Markus explains things simply and comprehensibly to less tech-savvy people. As a colleague, Markus is very caring and wants to see others succeed. People who work with Markus can expect a person who is always there to help. His quick-witted and funny comments always add laughter to the group. He also has a great passion for music. Markus has worked at factor10 since 2017 and appreciates the colleagues from whom he can constantly learn new things. Markus often focuses on user-friendly systems and has previously worked as a tech lead and architect.
Skills and interests
Raised in C++ and did mobile development before it was a thing.
Published and is active in open-source projects.
Worked as a consultant all his life.
Master of Science in Software Engineering.
Fought well and hard but finally caved in and started collecting vinyl records.
Personal Blog FeedVisit Markus' blog
Test-Driven Development - looking back
This is a retrospective on why it took so long to get started, where I see the greatest benefits and where it is still hard.
The fear of releasing
The fear of releasing is real, it is the fear of failure.
What is technical debt, who owns it and when is it due? Post #2 in a series of post about obstacles around software development.
Your obstacles are YOUR obstacles
Why do we have obstacles in software development when software is almost free from constraints?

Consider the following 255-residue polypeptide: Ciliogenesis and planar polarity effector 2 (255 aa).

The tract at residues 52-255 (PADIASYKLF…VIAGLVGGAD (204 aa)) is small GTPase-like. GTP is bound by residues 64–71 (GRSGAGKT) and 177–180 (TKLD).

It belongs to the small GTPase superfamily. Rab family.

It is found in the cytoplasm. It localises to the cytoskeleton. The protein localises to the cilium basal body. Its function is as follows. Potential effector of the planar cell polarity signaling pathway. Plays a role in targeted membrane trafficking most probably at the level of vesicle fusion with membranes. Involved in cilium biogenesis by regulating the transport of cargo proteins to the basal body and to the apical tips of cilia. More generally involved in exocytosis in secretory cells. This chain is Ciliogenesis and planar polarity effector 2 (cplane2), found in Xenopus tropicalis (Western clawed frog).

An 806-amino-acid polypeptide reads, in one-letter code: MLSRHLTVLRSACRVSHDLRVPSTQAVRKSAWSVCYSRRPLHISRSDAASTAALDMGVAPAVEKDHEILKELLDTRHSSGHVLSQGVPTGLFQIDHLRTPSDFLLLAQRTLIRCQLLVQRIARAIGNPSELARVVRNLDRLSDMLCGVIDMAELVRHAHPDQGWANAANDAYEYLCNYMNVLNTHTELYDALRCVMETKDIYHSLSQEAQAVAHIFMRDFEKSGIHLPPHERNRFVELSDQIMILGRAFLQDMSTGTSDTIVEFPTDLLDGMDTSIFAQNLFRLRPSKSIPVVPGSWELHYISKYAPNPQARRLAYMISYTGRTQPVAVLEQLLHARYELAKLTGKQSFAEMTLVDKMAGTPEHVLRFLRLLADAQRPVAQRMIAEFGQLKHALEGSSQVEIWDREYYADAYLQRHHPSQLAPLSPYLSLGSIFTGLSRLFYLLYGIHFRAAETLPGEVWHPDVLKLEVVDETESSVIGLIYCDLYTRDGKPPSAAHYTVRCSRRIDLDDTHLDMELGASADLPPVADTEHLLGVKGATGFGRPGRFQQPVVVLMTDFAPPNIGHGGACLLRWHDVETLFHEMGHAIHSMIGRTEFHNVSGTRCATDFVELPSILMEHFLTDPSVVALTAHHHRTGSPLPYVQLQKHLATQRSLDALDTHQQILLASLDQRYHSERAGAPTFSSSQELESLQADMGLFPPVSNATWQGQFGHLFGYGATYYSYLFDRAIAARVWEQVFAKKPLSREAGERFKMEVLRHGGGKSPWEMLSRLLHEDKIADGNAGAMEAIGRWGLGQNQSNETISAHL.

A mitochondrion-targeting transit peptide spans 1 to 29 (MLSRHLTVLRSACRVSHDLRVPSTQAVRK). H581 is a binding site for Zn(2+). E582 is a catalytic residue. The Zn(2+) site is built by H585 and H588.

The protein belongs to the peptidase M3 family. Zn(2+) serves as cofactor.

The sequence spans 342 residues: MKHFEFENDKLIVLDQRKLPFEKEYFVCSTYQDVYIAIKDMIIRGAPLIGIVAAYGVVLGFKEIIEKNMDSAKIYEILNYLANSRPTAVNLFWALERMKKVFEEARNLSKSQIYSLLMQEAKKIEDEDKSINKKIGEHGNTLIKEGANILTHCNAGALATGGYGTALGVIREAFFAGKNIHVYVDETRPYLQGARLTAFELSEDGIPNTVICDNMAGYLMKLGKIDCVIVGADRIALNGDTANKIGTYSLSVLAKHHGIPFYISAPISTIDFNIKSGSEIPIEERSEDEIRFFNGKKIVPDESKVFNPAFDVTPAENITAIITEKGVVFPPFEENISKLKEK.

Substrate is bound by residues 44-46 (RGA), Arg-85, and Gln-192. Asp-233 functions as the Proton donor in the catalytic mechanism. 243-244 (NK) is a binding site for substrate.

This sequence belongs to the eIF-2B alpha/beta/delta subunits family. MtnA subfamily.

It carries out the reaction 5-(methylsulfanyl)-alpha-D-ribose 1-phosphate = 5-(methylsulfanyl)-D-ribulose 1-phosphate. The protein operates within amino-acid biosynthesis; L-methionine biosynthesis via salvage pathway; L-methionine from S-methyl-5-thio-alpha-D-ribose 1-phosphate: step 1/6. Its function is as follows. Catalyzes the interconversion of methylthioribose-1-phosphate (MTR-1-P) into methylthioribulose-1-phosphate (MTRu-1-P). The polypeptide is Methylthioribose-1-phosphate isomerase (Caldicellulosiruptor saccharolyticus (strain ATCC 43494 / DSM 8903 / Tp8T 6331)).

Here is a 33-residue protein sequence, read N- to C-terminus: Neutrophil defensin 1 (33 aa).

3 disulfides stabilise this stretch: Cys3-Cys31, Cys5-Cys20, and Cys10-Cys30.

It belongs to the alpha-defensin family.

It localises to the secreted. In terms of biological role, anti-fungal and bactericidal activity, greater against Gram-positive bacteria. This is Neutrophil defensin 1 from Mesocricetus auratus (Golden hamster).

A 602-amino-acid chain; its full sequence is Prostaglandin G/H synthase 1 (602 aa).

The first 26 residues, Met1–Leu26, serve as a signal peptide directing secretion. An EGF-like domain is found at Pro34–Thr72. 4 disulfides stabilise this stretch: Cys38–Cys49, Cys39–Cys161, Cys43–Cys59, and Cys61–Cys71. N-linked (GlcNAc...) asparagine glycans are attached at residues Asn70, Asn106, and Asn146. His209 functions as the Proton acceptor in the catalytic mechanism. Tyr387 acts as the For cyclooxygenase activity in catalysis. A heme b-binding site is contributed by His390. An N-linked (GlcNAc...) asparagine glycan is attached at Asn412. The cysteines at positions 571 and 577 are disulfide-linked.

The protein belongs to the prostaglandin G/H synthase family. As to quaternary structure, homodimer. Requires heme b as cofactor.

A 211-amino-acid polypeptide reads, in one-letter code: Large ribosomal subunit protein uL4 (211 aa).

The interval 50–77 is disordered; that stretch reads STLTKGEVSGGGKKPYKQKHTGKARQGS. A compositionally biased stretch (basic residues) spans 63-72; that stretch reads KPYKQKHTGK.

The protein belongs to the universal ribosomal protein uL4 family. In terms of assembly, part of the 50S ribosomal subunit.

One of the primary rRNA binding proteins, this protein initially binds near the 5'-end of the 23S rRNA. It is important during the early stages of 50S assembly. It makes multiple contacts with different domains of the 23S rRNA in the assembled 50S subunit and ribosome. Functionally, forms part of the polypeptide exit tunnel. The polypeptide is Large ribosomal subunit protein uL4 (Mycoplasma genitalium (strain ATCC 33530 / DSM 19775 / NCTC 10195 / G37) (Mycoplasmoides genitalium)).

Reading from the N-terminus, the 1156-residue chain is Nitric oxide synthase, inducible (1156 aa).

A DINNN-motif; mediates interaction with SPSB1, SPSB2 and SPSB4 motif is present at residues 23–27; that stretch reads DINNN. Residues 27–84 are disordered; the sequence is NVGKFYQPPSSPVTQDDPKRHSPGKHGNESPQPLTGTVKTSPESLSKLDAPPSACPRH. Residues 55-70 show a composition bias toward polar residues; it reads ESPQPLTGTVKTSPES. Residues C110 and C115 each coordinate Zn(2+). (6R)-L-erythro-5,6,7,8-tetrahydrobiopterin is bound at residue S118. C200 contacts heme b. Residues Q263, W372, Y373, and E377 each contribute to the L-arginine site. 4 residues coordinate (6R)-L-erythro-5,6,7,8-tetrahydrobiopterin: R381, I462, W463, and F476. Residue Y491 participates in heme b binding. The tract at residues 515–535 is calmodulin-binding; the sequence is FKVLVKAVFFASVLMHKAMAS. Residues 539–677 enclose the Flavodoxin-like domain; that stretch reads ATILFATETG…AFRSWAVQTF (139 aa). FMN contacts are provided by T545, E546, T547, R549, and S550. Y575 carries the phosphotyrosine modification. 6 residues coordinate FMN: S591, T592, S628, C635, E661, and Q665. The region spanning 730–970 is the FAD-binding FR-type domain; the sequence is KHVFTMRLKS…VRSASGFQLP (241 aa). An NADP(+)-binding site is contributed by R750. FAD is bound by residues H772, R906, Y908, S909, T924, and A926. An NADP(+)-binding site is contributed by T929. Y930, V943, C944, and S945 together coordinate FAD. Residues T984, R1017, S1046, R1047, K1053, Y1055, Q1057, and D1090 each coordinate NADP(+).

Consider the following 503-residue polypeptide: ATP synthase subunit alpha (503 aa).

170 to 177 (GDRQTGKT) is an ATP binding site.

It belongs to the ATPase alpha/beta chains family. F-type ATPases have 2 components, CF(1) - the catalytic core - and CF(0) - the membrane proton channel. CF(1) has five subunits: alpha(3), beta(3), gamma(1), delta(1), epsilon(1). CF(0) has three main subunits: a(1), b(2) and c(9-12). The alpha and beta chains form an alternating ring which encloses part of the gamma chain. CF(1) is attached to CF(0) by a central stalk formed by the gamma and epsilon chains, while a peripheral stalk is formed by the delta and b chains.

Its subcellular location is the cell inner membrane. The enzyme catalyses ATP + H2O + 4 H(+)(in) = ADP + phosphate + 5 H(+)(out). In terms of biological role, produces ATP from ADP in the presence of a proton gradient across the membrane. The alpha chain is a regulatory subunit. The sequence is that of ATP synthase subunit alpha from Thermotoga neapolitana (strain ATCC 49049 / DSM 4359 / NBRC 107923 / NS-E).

Best practices for ScalaTest
Writing clear, consice and maintainable tests can be quite challenging. Following the practices discussed here will hopefully help you achieve this if you are using ScalaTest.
Building a parser for Sequence
Now that we have defined what we want the Sequence language to look like, we need to formalize this in a grammar and build a parser to parse our input into an Abstract Syntax Tree.
Defining the Sequence language
Even a tiny language as Sequnce requires a careful and iterative process, you need to consider both the semantics and the synatax.
Building your own DSL does not have to be hard
The need for different types of computer languages is growing rapidly — luckily it turns out that creating your own Domain Specific Language does not have to be all that hard.
Bytes do not destroy software — people do
Have you ever come across a poorly written software where you thought to yourself — this has grown out of control!